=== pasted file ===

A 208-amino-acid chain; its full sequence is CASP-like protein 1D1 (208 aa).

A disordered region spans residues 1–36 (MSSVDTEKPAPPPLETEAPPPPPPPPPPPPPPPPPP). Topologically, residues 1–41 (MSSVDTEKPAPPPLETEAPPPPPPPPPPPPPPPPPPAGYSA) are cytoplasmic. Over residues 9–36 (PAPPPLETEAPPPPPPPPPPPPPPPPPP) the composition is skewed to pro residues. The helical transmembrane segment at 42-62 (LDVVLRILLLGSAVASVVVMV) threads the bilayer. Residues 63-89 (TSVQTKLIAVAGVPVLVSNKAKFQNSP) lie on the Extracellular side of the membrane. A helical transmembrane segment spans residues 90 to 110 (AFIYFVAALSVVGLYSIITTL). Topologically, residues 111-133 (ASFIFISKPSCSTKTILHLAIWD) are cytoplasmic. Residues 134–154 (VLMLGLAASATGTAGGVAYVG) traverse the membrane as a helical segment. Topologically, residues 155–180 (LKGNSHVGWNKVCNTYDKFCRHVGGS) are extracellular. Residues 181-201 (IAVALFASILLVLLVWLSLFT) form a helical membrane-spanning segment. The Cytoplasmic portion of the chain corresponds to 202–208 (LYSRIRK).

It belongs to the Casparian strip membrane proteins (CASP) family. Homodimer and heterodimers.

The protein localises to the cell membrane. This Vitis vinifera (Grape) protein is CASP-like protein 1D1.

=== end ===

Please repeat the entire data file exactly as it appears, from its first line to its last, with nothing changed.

A 208-amino-acid chain; its full sequence is CASP-like protein 1D1 (208 aa).

A disordered region spans residues 1–36 (MSSVDTEKPAPPPLETEAPPPPPPPPPPPPPPPPPP). Topologically, residues 1–41 (MSSVDTEKPAPPPLETEAPPPPPPPPPPPPPPPPPPAGYSA) are cytoplasmic. Over residues 9–36 (PAPPPLETEAPPPPPPPPPPPPPPPPPP) the composition is skewed to pro residues. The helical transmembrane segment at 42-62 (LDVVLRILLLGSAVASVVVMV) threads the bilayer. Residues 63-89 (TSVQTKLIAVAGVPVLVSNKAKFQNSP) lie on the Extracellular side of the membrane. A helical transmembrane segment spans residues 90 to 110 (AFIYFVAALSVVGLYSIITTL). Topologically, residues 111-133 (ASFIFISKPSCSTKTILHLAIWD) are cytoplasmic. Residues 134–154 (VLMLGLAASATGTAGGVAYVG) traverse the membrane as a helical segment. Topologically, residues 155–180 (LKGNSHVGWNKVCNTYDKFCRHVGGS) are extracellular. Residues 181-201 (IAVALFASILLVLLVWLSLFT) form a helical membrane-spanning segment. The Cytoplasmic portion of the chain corresponds to 202–208 (LYSRIRK).

It belongs to the Casparian strip membrane proteins (CASP) family. Homodimer and heterodimers.

The protein localises to the cell membrane. This Vitis vinifera (Grape) protein is CASP-like protein 1D1.